*Some translations read ‘well pleased’ for favour. I prefer favour to ‘well pleased’, if God is well pleased, God can also be not well pleased. God’s pleasure is somehow to do with me. Whereas God’s favour is freely given, to all and that includes me regardless of what I do.

Picture by HeQi

Gearing up for Epiphany

Epiphany is my favourite of the Christmas Feasts. So much so that the kids and I all have a set of Kings and camel to move around the room throughout the 12 days arriving on the 6th of January.

Or at least that was the theory. You know how these things go… the idea of making memories, each child choosing their set of Kings to accompany the ones that come with the Crib, re-enacting their journey in Matthew’s Gospel, moving the Shepherds and sheep on to a nearby shelf to make room in the inn (not in Matthew’s Gospel), culminating in the grand arrival to us all singing ‘We Threes Kings’ and opening a final present after dinner.

It worked well for a few years. Now it is left to me to move all 15 Kings, 3 camels 1 servant and the gold pot of myrrh and frankincense to each allotted place until they arrive in the Crib.

For the past 5 or 6 years our parish has taken on the tradition of house blessing. This tradition, practiced most often in Eastern European countries, takes place on the Feast of Epiphany. Blessed chalk is distributed after every Mass with a sheet which as well as explaining the tradition also has the prayer for blessing the house . When the house has been blessed the following would be chalked upon the lintel (or somewhere near by)

20+ C+M+B+20

The initials of the 3 Kings surrounded by the year of the blessing, signals sanctuary to all those who flee persecution. . C M B also stands for “Christus Mansionem Benedicat,” meaning “May Christ bless this house.”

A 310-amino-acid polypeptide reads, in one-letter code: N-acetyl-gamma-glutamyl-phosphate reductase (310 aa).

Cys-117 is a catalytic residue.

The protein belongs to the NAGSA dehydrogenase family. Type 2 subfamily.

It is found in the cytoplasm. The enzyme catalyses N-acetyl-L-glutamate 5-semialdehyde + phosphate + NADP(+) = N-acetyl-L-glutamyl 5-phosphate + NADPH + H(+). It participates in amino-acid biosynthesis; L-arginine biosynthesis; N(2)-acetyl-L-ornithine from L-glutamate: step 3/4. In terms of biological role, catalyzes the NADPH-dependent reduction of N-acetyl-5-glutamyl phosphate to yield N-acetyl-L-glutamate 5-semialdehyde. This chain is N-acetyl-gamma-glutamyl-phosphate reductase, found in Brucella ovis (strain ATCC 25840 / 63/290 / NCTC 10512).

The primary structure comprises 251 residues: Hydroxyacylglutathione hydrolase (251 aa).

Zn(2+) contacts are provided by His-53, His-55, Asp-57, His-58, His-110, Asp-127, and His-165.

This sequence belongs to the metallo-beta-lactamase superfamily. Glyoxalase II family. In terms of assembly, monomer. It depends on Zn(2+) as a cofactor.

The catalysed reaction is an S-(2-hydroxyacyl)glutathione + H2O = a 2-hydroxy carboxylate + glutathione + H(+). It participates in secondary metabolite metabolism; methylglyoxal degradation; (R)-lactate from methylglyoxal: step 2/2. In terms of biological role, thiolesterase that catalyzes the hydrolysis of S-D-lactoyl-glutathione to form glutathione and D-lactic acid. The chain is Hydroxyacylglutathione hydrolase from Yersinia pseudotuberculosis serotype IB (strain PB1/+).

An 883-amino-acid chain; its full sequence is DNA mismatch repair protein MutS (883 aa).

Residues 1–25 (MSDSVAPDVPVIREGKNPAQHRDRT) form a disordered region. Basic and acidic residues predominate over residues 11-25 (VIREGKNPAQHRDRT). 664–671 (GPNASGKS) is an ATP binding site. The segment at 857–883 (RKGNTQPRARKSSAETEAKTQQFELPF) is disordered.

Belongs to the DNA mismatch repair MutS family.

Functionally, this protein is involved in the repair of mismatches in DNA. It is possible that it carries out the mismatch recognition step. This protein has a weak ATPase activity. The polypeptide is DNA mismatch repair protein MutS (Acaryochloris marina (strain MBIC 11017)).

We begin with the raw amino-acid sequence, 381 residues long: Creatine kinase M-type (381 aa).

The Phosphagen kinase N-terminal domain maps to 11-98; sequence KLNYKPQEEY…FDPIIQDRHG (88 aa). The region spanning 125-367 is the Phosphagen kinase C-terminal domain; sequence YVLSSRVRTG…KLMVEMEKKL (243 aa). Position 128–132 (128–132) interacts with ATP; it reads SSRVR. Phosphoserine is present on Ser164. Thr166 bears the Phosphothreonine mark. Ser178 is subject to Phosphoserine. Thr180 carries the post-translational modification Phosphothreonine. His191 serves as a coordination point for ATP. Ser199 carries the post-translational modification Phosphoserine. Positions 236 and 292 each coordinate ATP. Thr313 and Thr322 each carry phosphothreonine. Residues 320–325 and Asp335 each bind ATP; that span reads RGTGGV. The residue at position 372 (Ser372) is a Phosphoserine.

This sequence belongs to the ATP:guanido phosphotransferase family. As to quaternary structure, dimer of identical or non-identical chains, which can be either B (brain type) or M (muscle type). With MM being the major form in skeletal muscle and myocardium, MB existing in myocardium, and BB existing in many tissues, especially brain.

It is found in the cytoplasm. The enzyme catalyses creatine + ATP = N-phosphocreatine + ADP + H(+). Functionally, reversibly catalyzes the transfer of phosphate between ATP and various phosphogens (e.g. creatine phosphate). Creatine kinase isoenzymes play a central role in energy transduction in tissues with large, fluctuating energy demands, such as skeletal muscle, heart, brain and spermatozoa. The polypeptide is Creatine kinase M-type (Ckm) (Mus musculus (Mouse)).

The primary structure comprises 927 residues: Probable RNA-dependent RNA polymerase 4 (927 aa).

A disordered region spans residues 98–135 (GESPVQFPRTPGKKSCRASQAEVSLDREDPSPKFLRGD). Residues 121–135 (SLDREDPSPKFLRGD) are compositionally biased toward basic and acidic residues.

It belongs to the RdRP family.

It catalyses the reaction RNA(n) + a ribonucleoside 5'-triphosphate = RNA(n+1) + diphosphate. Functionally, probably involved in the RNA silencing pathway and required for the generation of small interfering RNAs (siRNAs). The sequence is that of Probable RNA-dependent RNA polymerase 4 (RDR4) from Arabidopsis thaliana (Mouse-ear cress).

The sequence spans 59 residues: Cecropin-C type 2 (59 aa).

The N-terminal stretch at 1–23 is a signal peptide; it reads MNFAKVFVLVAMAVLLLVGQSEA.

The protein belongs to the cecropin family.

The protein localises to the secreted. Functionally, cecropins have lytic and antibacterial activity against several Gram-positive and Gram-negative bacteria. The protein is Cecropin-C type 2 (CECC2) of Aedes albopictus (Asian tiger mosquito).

But what I really love about this Feast is the beauty and symbolism of the story. It is a story of wonder, yearning and trust. It is a story of pilgrimage, inclusivity, awareness and insight. It tells of Mystery, transformation and action. A group of people outside the Jewish community, convinced that what they sought, yearned for, would be found when the stars aligned, watched and waited. When the Star showed itself, without hesitation they packed up, left their land and followed. They trusted their beliefs, their knowledge, their experience and opened themselves up to possibility and adventure. They bring gifts which announce to the world who this Christ child is: gold for Jesus who is King; frankincense (used in worship): for Jesus who is God; and myrrh (used in anointing at burial) for Jesus who is man.

Led by a star to the Christ Child, the Light of the World. Vatican II’s Constitution on the Church (Lumen Gentium) echoes this in its very first sentence ‘

Christ is the Light of nations. Because this is so, this Sacred Synod gathered together in the Holy Spirit eagerly desires, by proclaiming the Gospel to every creature,(1) to bring the light of Christ to all’

And so the Light of the World is revealed to each one of us. Never again will we walk in darkness, we may not comprehend the Light but it will never leave us, God-with-us, now and always. And it is up to us to witness to Him, to mirror His Light in our lives.

I’ll leave you to ponder how while I get to the shops before they close. They might not be bothered to move their Kings but they still like their presents!

Christmas 2010 (12)

Happy Feast.

If you want a copy of the sheet just ask, meanwhile here is the house blessing…

A Blessing for the Home.

Oh God,

You revealed your Son to all people

by the shinning light of a star.

We pray that you bless this home and all who live here with your gracious presence.

May your love be our inspiration, your wisdom our guide, your truth our light,

and your truth our benediction:

Through Christ our Lord.